We are still living with the wreckage of my two siblings and the broken relationships. My kids just can’t get why we just can’t all get along. Of course from their perspective they weren’t raised by their grandparent who is now “trying to get into heaven”!!!! My mom is throwing money at our son like crazy at an attempt to gain his love. My husband and I just smile…

    Three more days to go Kim and Steve so plenty of more opportunities to practice new skills. :)

    Thanks everybody and hope you all can hang in there as Kim always encourages us to do!!!

  10. Ellen says:

    Oh one more thing…
    Yesterday I planned the whole day which was a first for me. In the past I would let my husband do all that and then be irritated at how badly everything turned out. This time after the training from Kim and Steve I took the lead. I rented a wheelchair for my mom, picked out a restaurant for all of us to eat Thanksgiving dinner, arranged a ride on a gondola, planned a hike in the mountains. It was glorious! As expected, my husband tried to sabbotage it all but I did not get upset this time. When he tried to derail the gondola idea (get the pun?) I asked him to drop me off so I could just ask about the prices. Our son was grumbling about how dad always makes promises and then doesnt keep them. NOT THIS YEAR! I bought the tickets and got them for half off. Everyone had a great time. My husband is learning that he can trust my decisions. I am not miserable over how things turn out. What fun! I used to think I was being a good submissive wife by staying in the back and letting my husband run the show. This is actually kind of fun. Spending time with my mom is a big eye opener in that I don’t want to turn out like that…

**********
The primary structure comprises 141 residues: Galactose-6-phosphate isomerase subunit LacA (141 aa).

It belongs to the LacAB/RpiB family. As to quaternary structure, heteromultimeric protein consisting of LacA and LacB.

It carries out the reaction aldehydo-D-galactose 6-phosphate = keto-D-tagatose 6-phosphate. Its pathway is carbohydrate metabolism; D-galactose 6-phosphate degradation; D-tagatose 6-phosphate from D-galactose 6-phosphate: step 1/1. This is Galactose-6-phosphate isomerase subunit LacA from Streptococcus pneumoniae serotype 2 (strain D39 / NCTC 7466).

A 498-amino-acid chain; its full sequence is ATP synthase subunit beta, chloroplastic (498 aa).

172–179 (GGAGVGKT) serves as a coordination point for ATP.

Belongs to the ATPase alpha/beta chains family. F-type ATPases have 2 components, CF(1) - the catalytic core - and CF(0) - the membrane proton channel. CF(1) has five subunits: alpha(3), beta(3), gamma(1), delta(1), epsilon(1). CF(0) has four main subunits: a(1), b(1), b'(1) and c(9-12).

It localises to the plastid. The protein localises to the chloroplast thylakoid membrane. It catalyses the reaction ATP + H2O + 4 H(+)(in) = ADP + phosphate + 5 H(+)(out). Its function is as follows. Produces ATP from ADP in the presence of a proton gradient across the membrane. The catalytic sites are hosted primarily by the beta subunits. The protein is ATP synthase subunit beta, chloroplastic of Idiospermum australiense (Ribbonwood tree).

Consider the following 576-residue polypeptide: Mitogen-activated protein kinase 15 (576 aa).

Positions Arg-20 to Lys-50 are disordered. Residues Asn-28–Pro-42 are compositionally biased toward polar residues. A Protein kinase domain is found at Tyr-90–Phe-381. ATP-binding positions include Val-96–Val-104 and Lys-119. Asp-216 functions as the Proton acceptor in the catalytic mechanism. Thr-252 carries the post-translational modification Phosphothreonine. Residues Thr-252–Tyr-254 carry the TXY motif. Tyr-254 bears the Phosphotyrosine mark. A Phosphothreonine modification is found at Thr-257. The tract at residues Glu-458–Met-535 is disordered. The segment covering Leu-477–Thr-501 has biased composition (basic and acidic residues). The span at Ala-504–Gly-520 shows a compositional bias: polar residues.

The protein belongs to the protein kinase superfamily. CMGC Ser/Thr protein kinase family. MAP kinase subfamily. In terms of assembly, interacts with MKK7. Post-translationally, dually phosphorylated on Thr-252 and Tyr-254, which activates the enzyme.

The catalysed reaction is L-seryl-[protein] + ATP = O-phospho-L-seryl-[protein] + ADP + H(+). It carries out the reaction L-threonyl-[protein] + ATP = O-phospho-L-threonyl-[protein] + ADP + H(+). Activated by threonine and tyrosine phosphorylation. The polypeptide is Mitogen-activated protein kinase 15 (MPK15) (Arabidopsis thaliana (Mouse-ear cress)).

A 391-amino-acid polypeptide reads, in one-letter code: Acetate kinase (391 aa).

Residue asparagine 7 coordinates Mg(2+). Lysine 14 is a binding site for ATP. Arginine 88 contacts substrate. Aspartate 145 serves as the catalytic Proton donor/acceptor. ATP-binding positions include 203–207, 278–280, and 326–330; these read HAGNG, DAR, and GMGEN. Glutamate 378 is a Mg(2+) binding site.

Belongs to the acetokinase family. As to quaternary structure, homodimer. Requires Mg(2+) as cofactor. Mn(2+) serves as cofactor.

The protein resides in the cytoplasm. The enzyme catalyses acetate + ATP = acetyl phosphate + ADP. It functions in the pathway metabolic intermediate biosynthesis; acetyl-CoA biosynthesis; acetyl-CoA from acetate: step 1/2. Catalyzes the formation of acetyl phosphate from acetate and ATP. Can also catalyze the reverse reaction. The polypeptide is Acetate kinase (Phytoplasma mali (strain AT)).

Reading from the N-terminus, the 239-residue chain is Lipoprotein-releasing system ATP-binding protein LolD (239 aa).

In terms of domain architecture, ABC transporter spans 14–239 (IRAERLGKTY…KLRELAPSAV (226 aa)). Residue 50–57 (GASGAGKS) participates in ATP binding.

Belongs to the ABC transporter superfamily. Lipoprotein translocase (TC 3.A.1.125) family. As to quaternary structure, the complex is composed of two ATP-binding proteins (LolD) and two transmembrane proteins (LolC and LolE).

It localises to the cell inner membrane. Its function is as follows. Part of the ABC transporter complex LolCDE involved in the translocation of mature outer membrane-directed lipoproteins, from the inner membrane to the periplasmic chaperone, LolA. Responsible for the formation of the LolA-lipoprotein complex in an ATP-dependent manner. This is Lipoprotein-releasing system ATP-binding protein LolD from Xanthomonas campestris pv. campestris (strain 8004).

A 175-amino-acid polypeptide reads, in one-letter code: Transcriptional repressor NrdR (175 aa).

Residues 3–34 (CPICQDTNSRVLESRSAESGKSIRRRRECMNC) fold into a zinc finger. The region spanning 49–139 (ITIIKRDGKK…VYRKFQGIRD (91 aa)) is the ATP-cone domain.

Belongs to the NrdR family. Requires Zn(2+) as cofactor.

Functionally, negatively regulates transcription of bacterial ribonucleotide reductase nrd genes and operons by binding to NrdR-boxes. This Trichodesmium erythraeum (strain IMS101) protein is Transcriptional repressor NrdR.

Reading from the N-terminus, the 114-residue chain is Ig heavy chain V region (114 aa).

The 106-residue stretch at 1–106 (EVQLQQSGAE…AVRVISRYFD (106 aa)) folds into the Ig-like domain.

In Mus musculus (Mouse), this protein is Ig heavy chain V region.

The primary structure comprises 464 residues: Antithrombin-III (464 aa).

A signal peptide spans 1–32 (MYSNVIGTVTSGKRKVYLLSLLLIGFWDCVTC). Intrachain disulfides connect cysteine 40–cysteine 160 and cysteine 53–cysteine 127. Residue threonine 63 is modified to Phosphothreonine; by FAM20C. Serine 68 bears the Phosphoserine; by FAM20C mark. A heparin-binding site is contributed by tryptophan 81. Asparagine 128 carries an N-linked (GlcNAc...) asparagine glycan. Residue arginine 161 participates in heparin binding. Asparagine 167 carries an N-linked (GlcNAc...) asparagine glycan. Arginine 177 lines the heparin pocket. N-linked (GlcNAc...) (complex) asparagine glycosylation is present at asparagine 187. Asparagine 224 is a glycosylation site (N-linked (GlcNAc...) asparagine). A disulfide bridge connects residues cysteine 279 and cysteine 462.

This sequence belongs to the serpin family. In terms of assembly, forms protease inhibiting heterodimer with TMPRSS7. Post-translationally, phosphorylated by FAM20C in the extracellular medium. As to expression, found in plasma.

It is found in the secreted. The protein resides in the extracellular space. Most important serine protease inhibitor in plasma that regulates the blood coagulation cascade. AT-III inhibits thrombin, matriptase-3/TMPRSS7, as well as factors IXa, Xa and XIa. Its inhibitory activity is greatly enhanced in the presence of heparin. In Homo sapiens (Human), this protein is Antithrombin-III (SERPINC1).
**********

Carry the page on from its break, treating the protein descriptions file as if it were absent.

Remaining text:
11. Nellie says:

    Okay, I have to tell you all a really funny story about dietary restrictions and family sabotage tactics. Kim and Steve wisely warned us all about these pitfalls of gathering with our dysfunctional family of origin. Sure enough, this Thanksgiving I was tested in two areas that are very difficult for me and have caused much emotional pain in the past. This time I was prepared and expecting the inevitable and sure enough it came!
    My digestive system is very sensitive to sugar. My mom knows this yet she continues to put sugar in my coffee and sugar in the oatmeal. Sure enough this morning I took one bite of the oatmeal and the distinctive taste of the crunchy grains of freshly poured sugar slathered all over the blueberries in the oatmeal was unmistakable. I asked my mom point-blank if she added sugar on the blueberries and she looked at me with this incredibly dumb look on her face and proceeded to lie through her teeth. Straight faced she said she did not. I asked her several more times and she finally admitted that there may have been sugar on the blueberries when they were first frozen by her this summer. This also was a boldface lie. They never froze blueberries in sugar before and I could taste the fresh crunchy grains of sugar very clearly. So, I just got up with the bowl in my hand and put it back on the kitchen counter. This is really not a big deal but for a Dutch immigrant to do such a thing is a dreadful sin. One never throws away food (you can lie through your teeth but NEVER throw away food!) I left the bowl of uneaten oatmeal on the counter for her to deal with and proceeded to make myself some oatmeal with no sugar in it. No fights, no guilt trip, no getting angry, I just stood up and decided this was not good for me and I’m not going to eat it. I can’t believe how badly I used to deal with this stuff. I would have tried to reason and argue with her or try to find out why she did it. Of course, she will never admit any of this and I would have gotten really upset at the denial, lies, inconsideration, etc. This year I decided ahead of time that I would not venture into the domain of what is going on in my mother’s head. I would only figure out a plan for me ahead of time and execute it to the best of my ability with no added drama.